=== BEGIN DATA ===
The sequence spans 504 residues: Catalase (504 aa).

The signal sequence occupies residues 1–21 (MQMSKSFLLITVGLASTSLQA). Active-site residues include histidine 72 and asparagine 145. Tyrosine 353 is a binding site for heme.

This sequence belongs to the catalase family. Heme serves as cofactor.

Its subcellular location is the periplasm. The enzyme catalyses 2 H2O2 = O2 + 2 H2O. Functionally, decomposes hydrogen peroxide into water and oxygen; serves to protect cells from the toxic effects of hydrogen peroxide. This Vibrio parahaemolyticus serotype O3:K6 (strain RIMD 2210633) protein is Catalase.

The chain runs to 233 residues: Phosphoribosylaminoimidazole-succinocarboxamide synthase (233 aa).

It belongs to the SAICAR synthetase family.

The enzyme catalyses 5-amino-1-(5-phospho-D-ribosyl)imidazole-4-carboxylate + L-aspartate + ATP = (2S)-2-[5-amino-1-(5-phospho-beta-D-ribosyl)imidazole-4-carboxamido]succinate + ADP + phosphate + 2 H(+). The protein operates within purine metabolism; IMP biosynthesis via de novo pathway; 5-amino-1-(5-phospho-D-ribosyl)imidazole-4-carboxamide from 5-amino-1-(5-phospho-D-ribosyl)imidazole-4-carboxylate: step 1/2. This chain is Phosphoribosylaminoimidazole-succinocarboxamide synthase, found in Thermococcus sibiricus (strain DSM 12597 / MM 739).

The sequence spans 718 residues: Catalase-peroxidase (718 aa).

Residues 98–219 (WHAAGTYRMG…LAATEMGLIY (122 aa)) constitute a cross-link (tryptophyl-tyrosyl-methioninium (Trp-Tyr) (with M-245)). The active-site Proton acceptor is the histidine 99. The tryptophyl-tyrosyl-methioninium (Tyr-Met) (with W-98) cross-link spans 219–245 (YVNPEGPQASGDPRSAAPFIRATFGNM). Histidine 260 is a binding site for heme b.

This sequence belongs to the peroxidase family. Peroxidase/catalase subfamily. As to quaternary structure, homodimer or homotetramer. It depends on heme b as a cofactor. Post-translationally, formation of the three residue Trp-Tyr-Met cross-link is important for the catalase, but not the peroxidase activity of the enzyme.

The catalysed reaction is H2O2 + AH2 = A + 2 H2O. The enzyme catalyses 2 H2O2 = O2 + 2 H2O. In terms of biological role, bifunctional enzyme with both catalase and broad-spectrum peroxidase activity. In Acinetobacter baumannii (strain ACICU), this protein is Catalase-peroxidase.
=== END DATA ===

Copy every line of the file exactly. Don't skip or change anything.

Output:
The sequence spans 504 residues: Catalase (504 aa).

The signal sequence occupies residues 1–21 (MQMSKSFLLITVGLASTSLQA). Active-site residues include histidine 72 and asparagine 145. Tyrosine 353 is a binding site for heme.

This sequence belongs to the catalase family. Heme serves as cofactor.

Its subcellular location is the periplasm. The enzyme catalyses 2 H2O2 = O2 + 2 H2O. Functionally, decomposes hydrogen peroxide into water and oxygen; serves to protect cells from the toxic effects of hydrogen peroxide. This Vibrio parahaemolyticus serotype O3:K6 (strain RIMD 2210633) protein is Catalase.

The chain runs to 233 residues: Phosphoribosylaminoimidazole-succinocarboxamide synthase (233 aa).

It belongs to the SAICAR synthetase family.

The enzyme catalyses 5-amino-1-(5-phospho-D-ribosyl)imidazole-4-carboxylate + L-aspartate + ATP = (2S)-2-[5-amino-1-(5-phospho-beta-D-ribosyl)imidazole-4-carboxamido]succinate + ADP + phosphate + 2 H(+). The protein operates within purine metabolism; IMP biosynthesis via de novo pathway; 5-amino-1-(5-phospho-D-ribosyl)imidazole-4-carboxamide from 5-amino-1-(5-phospho-D-ribosyl)imidazole-4-carboxylate: step 1/2. This chain is Phosphoribosylaminoimidazole-succinocarboxamide synthase, found in Thermococcus sibiricus (strain DSM 12597 / MM 739).

The sequence spans 718 residues: Catalase-peroxidase (718 aa).

Residues 98–219 (WHAAGTYRMG…LAATEMGLIY (122 aa)) constitute a cross-link (tryptophyl-tyrosyl-methioninium (Trp-Tyr) (with M-245)). The active-site Proton acceptor is the histidine 99. The tryptophyl-tyrosyl-methioninium (Tyr-Met) (with W-98) cross-link spans 219–245 (YVNPEGPQASGDPRSAAPFIRATFGNM). Histidine 260 is a binding site for heme b.

This sequence belongs to the peroxidase family. Peroxidase/catalase subfamily. As to quaternary structure, homodimer or homotetramer. It depends on heme b as a cofactor. Post-translationally, formation of the three residue Trp-Tyr-Met cross-link is important for the catalase, but not the peroxidase activity of the enzyme.

The catalysed reaction is H2O2 + AH2 = A + 2 H2O. The enzyme catalyses 2 H2O2 = O2 + 2 H2O. In terms of biological role, bifunctional enzyme with both catalase and broad-spectrum peroxidase activity. In Acinetobacter baumannii (strain ACICU), this protein is Catalase-peroxidase.